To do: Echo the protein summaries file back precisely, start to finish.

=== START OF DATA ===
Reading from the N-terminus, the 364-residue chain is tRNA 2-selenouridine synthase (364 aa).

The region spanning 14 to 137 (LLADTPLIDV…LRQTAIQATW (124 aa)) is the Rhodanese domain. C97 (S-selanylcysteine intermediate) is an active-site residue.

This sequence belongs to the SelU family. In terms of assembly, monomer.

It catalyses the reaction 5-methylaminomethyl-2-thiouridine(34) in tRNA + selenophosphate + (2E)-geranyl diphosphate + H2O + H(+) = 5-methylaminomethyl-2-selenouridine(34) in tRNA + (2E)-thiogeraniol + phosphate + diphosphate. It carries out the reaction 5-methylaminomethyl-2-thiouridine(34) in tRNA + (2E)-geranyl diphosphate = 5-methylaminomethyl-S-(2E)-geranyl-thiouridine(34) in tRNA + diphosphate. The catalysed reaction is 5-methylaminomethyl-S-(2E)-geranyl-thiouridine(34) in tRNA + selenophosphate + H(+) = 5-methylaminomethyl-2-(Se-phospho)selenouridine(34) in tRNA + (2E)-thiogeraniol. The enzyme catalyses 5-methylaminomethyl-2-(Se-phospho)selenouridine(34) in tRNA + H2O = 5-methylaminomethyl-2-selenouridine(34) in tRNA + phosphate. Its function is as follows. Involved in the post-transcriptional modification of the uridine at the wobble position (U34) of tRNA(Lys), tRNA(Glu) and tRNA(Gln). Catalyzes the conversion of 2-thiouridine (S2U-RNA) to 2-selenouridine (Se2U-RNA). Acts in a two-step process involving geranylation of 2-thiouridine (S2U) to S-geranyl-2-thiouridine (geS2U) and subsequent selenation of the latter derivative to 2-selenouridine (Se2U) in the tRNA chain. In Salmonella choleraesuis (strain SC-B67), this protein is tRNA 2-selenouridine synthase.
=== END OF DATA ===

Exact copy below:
Reading from the N-terminus, the 364-residue chain is tRNA 2-selenouridine synthase (364 aa).

The region spanning 14 to 137 (LLADTPLIDV…LRQTAIQATW (124 aa)) is the Rhodanese domain. C97 (S-selanylcysteine intermediate) is an active-site residue.

This sequence belongs to the SelU family. In terms of assembly, monomer.

It catalyses the reaction 5-methylaminomethyl-2-thiouridine(34) in tRNA + selenophosphate + (2E)-geranyl diphosphate + H2O + H(+) = 5-methylaminomethyl-2-selenouridine(34) in tRNA + (2E)-thiogeraniol + phosphate + diphosphate. It carries out the reaction 5-methylaminomethyl-2-thiouridine(34) in tRNA + (2E)-geranyl diphosphate = 5-methylaminomethyl-S-(2E)-geranyl-thiouridine(34) in tRNA + diphosphate. The catalysed reaction is 5-methylaminomethyl-S-(2E)-geranyl-thiouridine(34) in tRNA + selenophosphate + H(+) = 5-methylaminomethyl-2-(Se-phospho)selenouridine(34) in tRNA + (2E)-thiogeraniol. The enzyme catalyses 5-methylaminomethyl-2-(Se-phospho)selenouridine(34) in tRNA + H2O = 5-methylaminomethyl-2-selenouridine(34) in tRNA + phosphate. Its function is as follows. Involved in the post-transcriptional modification of the uridine at the wobble position (U34) of tRNA(Lys), tRNA(Glu) and tRNA(Gln). Catalyzes the conversion of 2-thiouridine (S2U-RNA) to 2-selenouridine (Se2U-RNA). Acts in a two-step process involving geranylation of 2-thiouridine (S2U) to S-geranyl-2-thiouridine (geS2U) and subsequent selenation of the latter derivative to 2-selenouridine (Se2U) in the tRNA chain. In Salmonella choleraesuis (strain SC-B67), this protein is tRNA 2-selenouridine synthase.